Any present claim of facial invalidity based on a purported absence of compelling state interest in prohibiting public solicitation for the tangible benefit of law enforcement officers and agencies seems to us to be precluded by the Supreme Court's dismissal of M.S.T.A.'s appeal. Similarly, a facial invalidity claim based on an alleged lack of narrow tailoring is likewise precluded. We so conclude not alone from the Law Court's own ruling in MSTA, which expressly found both a compelling state interest and the requisite narrow tailoring, but from express language in the jurisdictional statement submitted by M.S.T.A. when appealing to the Supreme Court from the Law Court's ruling. In that statement, as already noted, the terms of the challenged Act were set forth and an appeal on First and Fourteenth Amendment grounds noted. M.S.T.A. then went on to complain that the Law Court had held that the Act "in fact interferes with First Amendment freedoms, but that compelling state interests exist which permit the interference." M.S.T.A. characterized the Law Court's version of the compelling interest as "the interest of the State in the image of its law enforcement officers" and as "an intangible harm" allowed in the Law Court to "deprive law enforcement associations, and others, of protected First Amendment rights." M.S.T.A. urged summary reversal because the "Law Court, absent any evidence of actual or perceived coercion, apparently assumed the compelling state interest into existence based upon comments in the legislative history of the Act." M.S.T.A. urged the Supreme Court — if unwilling to reverse the Law Court summarily — to question counsel as to "the broad sweep of the State's alleged compelling interest, together with the appellant's assertion of the `overbreadth doctrine.'" These statements were prefaced by mention of the trial court's finding that appellants had not engaged "in any form of coercion or otherwise used their official position to solicit advertising," a comment supportive of other remarks that the Law Court had rested the State's compelling interest solely on a need to conserve the "image" of its law enforcement officers.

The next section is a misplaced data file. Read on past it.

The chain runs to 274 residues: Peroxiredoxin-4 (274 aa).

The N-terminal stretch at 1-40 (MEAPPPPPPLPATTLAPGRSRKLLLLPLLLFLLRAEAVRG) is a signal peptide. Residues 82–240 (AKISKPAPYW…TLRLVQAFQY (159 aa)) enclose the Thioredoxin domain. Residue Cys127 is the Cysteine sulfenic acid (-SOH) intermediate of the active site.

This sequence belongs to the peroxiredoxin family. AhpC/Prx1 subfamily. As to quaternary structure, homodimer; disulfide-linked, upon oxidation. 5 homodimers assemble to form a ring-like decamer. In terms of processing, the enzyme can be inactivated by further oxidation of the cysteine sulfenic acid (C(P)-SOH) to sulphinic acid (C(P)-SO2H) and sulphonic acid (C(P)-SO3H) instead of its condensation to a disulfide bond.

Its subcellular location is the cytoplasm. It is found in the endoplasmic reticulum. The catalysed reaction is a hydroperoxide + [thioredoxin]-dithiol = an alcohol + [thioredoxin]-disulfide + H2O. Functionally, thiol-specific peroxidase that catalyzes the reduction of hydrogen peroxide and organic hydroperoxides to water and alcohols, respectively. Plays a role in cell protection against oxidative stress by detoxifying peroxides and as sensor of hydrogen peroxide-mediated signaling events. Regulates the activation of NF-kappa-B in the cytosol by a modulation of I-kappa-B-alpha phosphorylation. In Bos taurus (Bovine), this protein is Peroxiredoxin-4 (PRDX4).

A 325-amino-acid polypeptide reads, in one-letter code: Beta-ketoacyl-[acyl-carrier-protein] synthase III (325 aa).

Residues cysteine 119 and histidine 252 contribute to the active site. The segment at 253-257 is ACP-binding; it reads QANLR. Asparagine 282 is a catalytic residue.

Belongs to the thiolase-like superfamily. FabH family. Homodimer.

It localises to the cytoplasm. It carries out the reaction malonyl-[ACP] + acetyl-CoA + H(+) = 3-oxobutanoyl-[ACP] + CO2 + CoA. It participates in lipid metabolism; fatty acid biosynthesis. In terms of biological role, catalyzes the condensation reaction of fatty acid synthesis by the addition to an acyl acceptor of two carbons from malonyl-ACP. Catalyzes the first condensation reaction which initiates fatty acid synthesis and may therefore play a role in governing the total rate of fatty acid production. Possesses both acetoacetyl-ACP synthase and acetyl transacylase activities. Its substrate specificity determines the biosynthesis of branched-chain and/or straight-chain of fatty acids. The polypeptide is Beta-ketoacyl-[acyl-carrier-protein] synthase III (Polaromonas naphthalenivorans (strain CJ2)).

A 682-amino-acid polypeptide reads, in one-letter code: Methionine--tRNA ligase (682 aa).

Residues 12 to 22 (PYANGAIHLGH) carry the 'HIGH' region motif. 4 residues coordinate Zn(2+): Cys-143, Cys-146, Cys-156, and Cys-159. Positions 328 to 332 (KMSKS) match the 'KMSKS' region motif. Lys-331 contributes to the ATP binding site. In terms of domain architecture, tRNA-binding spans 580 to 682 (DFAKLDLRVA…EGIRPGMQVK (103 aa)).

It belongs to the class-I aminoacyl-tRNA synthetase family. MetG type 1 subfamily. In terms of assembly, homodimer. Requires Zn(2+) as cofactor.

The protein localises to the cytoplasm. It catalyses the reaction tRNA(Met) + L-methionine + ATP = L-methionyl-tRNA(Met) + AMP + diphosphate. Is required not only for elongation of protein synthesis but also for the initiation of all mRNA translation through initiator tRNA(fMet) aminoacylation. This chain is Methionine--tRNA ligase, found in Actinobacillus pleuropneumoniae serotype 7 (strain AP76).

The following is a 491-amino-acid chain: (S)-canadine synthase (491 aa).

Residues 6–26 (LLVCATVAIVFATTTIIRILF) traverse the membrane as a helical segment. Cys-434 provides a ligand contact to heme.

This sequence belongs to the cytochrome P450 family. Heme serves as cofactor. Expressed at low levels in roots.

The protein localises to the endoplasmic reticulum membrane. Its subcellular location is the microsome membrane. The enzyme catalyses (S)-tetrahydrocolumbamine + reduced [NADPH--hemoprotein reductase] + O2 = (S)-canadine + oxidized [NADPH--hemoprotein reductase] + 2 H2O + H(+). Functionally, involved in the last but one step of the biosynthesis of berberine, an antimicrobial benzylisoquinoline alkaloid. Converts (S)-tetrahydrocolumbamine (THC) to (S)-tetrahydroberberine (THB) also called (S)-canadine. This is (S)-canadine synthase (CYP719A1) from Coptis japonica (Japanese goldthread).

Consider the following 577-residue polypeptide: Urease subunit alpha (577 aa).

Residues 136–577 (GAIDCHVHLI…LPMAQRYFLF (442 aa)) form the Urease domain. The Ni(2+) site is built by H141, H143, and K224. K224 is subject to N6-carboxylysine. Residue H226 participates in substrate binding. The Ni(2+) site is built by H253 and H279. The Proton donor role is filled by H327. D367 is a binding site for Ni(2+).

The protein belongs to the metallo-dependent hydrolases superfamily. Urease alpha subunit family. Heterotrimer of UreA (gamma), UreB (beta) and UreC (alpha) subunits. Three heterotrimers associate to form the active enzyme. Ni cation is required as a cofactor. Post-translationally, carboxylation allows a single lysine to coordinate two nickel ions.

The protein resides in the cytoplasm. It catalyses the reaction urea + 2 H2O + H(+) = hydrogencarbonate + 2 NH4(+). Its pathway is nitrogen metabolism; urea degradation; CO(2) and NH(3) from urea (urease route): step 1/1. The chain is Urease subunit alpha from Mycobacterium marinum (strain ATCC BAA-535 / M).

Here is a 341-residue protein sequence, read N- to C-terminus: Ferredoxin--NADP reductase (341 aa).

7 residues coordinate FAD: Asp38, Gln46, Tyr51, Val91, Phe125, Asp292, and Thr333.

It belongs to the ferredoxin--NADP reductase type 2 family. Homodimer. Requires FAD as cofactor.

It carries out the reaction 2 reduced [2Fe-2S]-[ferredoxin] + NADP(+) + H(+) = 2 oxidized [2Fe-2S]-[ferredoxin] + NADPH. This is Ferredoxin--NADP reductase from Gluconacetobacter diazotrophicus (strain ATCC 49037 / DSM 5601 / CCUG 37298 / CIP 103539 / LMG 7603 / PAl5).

As later sections of this opinion demonstrate, we do not regard the Court's denial of appeal in MSTA as barring our consideration of claims attacking the sufficiency of the State's compelling interest based on underinclusiveness (equal protection) grounds.
We think the above statements necessarily alerted the Supreme Court to a claim of "overbreadth" based on the notion that the Act's burdens on speech went beyond any truly compelling state interest.
The challenged language of the present Act is virtually identical in all material respects to the statute found to be constitutional in MSTA. The key difference between the current version of the Act, Me.Rev.Stat. Ann. tit. 25, § 3702-A, and the prior version of the Act, Me.Rev.Stat.Ann. tit. 25, § 3702, is that the current version now provides that the prohibition on solicitation applies only when solicitation "tangibly" benefits any law enforcement officer, agency or association. This clarifies that police solicitation for charitable causes unrelated to law enforcement is not barred. Arguably, under the old statute such solicitation was barred because it intangibly benefited law enforcement by providing good will. Even assuming, however, that the addition of the word "tangible" to modify "benefits" in the present version worked a substantive change in the law, that change only narrowed the breadth of the Act's prohibition. Because § 3702-A is even narrower than the former § 3702, the Supreme Court's summary dismissal of MSTA, in which the Supreme Court necessarily rejected the overbreadth and compelling interest challenges described above, is binding precedent on whether § 3702-A is overbroad in the senses just discussed. See Glen Theatre, Inc. v. Pearson, 802 F.2d 287, 290 (7th Cir. 1986) (if issue of overbreadth is raised in jurisdictional statement, Supreme Court's summary affirmance binds lower courts on that issue).
While the MSTA appeal foreclosed present overbreadth claims, appellants raise other claims which in our view, the appeal has not foreclosed. We turn to these.
Facial First Amendment challenge is allowed to statutes burdening speech that are so grossly under inclusive as to cast doubt on the compelling nature of the state's asserted interest. See R.A.V., ___ U.S. at ___, 112 S.Ct. at 2547 (facially invalidating ordinance that applied only to "fighting words" that provoke violence "on the basis of race, color, creed, religion or gender."); Florida Star v. B.J.F., 491 U.S. 524, 541-42, 109 S.Ct. 2603, 2613-14, 105 L.Ed.2d 443 (1989) (Scalia, J., concurring) ("a law cannot be regarded as protecting an interest `of the highest order,' and thus justifying a restriction on truthful speech, when it leaves appreciable damage to that supposedly vital interest unprohibited."); FCC v. League of Women Voters, 468 U.S. 364, 396, 104 S.Ct. 3106, 3126, 82 L.Ed.2d 278 (1984) ("patent . . . underinclusiveness . . . undermines the likelihood of a genuine [governmental] interest").
A statute's underinclusiveness also indicates that the government is not, in fact, serving the proffered compelling interest. Florida Star, 491 U.S. at 540, 109 S.Ct. at 2612 ("facial underinclusiveness of [statute] raises serious doubts about whether Florida is, in fact, serving, with this statute, the significant interests which [the State] invokes"); Women Voters, 468 U.S. at 396, 104 S.Ct. at 3126 (because statute is underinclusive, it "provides only ineffective or remote support for the government's purpose"); Carey v. Brown, 447 U.S. 455, 465, 100 S.Ct. 2286, 2292, 65 L.Ed.2d 263 (1980) ("nothing in the contentbased labor-nonlabor distinction has any bearing whatsoever on privacy").